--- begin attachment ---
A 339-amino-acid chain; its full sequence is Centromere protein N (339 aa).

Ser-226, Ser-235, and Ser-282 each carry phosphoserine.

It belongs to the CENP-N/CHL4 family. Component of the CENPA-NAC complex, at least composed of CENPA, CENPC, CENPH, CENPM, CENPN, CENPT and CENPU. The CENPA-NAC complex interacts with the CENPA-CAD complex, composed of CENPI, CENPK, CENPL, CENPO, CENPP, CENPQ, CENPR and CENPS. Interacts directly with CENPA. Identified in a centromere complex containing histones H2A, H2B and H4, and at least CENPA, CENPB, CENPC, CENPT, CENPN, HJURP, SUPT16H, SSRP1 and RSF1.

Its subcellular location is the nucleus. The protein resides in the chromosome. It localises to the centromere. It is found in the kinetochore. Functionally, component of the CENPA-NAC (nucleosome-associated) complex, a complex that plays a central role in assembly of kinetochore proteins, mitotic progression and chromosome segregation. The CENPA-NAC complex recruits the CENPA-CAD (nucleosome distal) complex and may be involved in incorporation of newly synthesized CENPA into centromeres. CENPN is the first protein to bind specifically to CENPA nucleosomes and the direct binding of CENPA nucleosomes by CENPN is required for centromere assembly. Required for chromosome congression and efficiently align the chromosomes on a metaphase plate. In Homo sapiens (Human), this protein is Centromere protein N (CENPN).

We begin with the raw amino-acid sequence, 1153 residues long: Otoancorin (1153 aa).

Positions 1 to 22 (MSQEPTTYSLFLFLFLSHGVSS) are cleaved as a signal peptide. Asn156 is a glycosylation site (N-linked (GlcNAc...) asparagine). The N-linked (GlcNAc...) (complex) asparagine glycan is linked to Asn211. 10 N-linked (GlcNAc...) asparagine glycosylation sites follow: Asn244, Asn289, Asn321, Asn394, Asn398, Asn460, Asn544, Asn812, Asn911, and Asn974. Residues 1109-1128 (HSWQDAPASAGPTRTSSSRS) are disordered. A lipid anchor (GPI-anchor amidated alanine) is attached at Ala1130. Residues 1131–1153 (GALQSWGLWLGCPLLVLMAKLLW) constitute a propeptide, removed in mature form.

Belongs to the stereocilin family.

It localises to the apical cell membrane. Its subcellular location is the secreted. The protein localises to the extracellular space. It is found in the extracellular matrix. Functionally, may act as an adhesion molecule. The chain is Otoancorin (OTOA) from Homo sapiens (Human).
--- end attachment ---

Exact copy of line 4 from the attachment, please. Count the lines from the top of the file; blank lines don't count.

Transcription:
Its subcellular location is the nucleus. The protein resides in the chromosome. It localises to the centromere. It is found in the kinetochore. Functionally, component of the CENPA-NAC (nucleosome-associated) complex, a complex that plays a central role in assembly of kinetochore proteins, mitotic progression and chromosome segregation. The CENPA-NAC complex recruits the CENPA-CAD (nucleosome distal) complex and may be involved in incorporation of newly synthesized CENPA into centromeres. CENPN is the first protein to bind specifically to CENPA nucleosomes and the direct binding of CENPA nucleosomes by CENPN is required for centromere assembly. Required for chromosome congression and efficiently align the chromosomes on a metaphase plate. In Homo sapiens (Human), this protein is Centromere protein N (CENPN).